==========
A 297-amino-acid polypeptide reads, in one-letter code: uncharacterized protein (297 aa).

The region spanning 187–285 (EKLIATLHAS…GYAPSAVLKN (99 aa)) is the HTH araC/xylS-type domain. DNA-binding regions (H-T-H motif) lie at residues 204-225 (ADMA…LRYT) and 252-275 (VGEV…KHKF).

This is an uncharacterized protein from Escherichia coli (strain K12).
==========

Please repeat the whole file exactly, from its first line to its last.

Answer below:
A 297-amino-acid polypeptide reads, in one-letter code: uncharacterized protein (297 aa).

The region spanning 187–285 (EKLIATLHAS…GYAPSAVLKN (99 aa)) is the HTH araC/xylS-type domain. DNA-binding regions (H-T-H motif) lie at residues 204-225 (ADMA…LRYT) and 252-275 (VGEV…KHKF).

This is an uncharacterized protein from Escherichia coli (strain K12).